News Archives: May 2018

EPA Said to Seek End of California’s Authority Over Auto Mileage

A draft Trump administration proposal to ease automobile efficiency standards is said to call for revoking California’s unique authority to set its own limits, a move that would set off an explosive battle with the nation’s most populous state. In a proposal sent to the White House Office of Management and Budget, the Environmental Protection Agency is seeking to rescind the waiver from federal standards that the state uses to regulate greenhouse gas emissions from vehicle tailpipes, according to a person familiar with the matter.

Bloomberg News / 05.31.2018

E.P.A. Takes a Major Step to Roll Back Clean Car Rules

The Trump administration took a major step toward dramatically weakening an Obama-era rule designed to cut pollution from vehicle tailpipes, setting the stage for a legal clash with California that could potentially split the nation’s auto market in two.

New York Times / 05.31.2018

EPA’s Own Science Advisers to Rebuke Agency Over Auto Rollback

Some of the EPA’s science advisers say the agency is ignoring its own research in moving to relax vehicle emission requirements, a signature element of the Trump administration’s campaign to roll back environmental regulations.

Bloomberg News / 05.30.2018

Trump’s Fuel Efficiency Rollbacks Will Hurt Drivers

A draft Trump plan would freeze the fuel efficiency standard at the 2020 target. The future efficiency losses would increase oil consumption in the United States by between 126,000 and 283,000 barrels a day in 2025, depending on oil prices. By 2035, daily consumption would be between 252,000 and 881,000 barrels higher, according to the Rhodium Group.

New York Times / 05.14.2018

Auto executives got more than they bargained for in lobbying Trump to ease fuel standard

The world's auto companies are fast learning how risky it can be to seek a favor from President Trump. They asked the president to nudge California and the rest of the country toward looser fuel economy rules. What they got instead was a veritable declaration of war against the state, threatening to destabilize the industry, tarnish its public image and leave the companies tangled in years of litigation.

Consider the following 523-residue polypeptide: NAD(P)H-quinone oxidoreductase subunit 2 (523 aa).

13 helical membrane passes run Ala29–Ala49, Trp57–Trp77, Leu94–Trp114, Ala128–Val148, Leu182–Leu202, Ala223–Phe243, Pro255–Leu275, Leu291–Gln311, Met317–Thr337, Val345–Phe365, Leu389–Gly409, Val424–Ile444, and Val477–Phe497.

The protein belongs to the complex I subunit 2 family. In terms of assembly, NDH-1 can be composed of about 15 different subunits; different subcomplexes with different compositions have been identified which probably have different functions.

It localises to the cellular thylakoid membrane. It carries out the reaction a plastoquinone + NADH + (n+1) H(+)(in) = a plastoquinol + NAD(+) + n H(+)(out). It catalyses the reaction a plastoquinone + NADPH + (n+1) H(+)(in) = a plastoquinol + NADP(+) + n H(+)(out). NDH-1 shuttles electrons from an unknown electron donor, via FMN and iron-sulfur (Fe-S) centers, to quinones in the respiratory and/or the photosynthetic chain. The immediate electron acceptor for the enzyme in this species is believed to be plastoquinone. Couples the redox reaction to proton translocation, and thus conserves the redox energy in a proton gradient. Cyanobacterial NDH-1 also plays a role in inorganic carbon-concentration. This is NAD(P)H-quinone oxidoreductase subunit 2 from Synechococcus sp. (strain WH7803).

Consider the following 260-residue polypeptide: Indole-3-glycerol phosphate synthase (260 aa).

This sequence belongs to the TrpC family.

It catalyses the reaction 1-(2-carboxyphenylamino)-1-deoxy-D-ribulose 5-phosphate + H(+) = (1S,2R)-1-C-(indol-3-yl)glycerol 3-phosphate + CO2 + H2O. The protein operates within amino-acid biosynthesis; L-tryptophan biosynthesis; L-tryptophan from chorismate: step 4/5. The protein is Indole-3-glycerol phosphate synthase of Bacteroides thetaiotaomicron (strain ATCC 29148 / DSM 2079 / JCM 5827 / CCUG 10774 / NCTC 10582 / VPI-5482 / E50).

Los Angeles Times / 05.12.2018

Automakers Sought Looser Rules. Now They Hope to Stop Trump From Going Too Far.

“Here we have a president who made a political decision and is about to browbeat industry to fall in line,” said David Friedman, the acting administrator of the National Highway Traffic Safety Administration under President Barack Obama who is now director of cars and product policy at the Consumers Union, an advocacy group. “It indicates how political this is as opposed to analytical.”

New York Times / 05.11.2018

Automakers Talk Up An Electric Future, But Push Weaker Fuel Standards

“They want rollbacks, but they don’t want blame,” says Dan Becker, director of the advocacy group Safe Climate Campaign, adding, “They want the Trump administration to weaken these standards a lot, but they want the weakening done in an opaque way so that their customers won’t know what the auto companies have done. And that they want to accomplish with what they call flexibility–what you and I call loopholes, rather than the meat-axe approach that the Trump folks want to take.”

Fast Company / 05.10.2018

Tallying Up Winners and Losers From Trump’s Rollback of US GHG Emissions and Fuel Economy Standards

In the U.S., the biggest losses will hit consumers. The existing 2025 standards are expected to save drivers up to $5,000 in reduced fuel cost over the life of their vehicles, adding up to $1.7 trillion for the overall economy. By locking in fuel economy at the 2020 level, the Trump proposal will hurt consumers’ pocket books. Fuel prices have been low for several years now, but have always been cyclical. They are currently at the highest levels in five years and are continuing to rise, increasing the pain of all the above groups. Other losers include the myriad American companies that produce cleaner automotive technology. Without strong standards in place, they will see their markets diminish. More broadly, Americans’ health will suffer from poor air quality. And, though the global effort to combat climate change will continue apace, it will be dealt a serious blow as the planet has to contend with billions of tons of additional carbon dioxide.

Forbes / 05.09.2018